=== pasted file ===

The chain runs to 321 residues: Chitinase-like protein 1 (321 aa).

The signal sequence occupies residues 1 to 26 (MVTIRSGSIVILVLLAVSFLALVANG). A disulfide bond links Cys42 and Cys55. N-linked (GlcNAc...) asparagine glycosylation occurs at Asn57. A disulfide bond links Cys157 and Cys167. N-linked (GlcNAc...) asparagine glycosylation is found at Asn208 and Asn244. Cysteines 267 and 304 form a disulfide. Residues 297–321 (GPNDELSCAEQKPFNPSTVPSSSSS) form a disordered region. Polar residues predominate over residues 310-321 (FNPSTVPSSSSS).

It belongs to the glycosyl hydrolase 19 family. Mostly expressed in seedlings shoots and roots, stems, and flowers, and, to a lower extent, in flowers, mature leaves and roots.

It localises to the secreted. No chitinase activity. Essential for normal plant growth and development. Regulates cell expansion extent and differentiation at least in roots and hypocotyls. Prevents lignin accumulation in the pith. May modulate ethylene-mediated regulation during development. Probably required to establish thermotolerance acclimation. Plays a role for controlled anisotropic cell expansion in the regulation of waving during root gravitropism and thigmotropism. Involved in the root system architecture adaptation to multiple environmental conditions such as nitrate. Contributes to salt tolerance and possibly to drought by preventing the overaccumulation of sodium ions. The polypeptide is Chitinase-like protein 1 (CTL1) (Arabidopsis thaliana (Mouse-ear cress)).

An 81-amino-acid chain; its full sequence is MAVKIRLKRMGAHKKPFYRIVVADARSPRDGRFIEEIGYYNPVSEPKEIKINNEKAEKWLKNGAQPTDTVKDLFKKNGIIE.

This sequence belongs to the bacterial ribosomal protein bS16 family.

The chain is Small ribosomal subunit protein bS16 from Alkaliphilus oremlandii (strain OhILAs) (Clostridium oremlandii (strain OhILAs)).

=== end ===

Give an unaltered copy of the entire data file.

The chain runs to 321 residues: Chitinase-like protein 1 (321 aa).

The signal sequence occupies residues 1 to 26 (MVTIRSGSIVILVLLAVSFLALVANG). A disulfide bond links Cys42 and Cys55. N-linked (GlcNAc...) asparagine glycosylation occurs at Asn57. A disulfide bond links Cys157 and Cys167. N-linked (GlcNAc...) asparagine glycosylation is found at Asn208 and Asn244. Cysteines 267 and 304 form a disulfide. Residues 297–321 (GPNDELSCAEQKPFNPSTVPSSSSS) form a disordered region. Polar residues predominate over residues 310-321 (FNPSTVPSSSSS).

It belongs to the glycosyl hydrolase 19 family. Mostly expressed in seedlings shoots and roots, stems, and flowers, and, to a lower extent, in flowers, mature leaves and roots.

It localises to the secreted. No chitinase activity. Essential for normal plant growth and development. Regulates cell expansion extent and differentiation at least in roots and hypocotyls. Prevents lignin accumulation in the pith. May modulate ethylene-mediated regulation during development. Probably required to establish thermotolerance acclimation. Plays a role for controlled anisotropic cell expansion in the regulation of waving during root gravitropism and thigmotropism. Involved in the root system architecture adaptation to multiple environmental conditions such as nitrate. Contributes to salt tolerance and possibly to drought by preventing the overaccumulation of sodium ions. The polypeptide is Chitinase-like protein 1 (CTL1) (Arabidopsis thaliana (Mouse-ear cress)).

An 81-amino-acid chain; its full sequence is MAVKIRLKRMGAHKKPFYRIVVADARSPRDGRFIEEIGYYNPVSEPKEIKINNEKAEKWLKNGAQPTDTVKDLFKKNGIIE.

This sequence belongs to the bacterial ribosomal protein bS16 family.

The chain is Small ribosomal subunit protein bS16 from Alkaliphilus oremlandii (strain OhILAs) (Clostridium oremlandii (strain OhILAs)).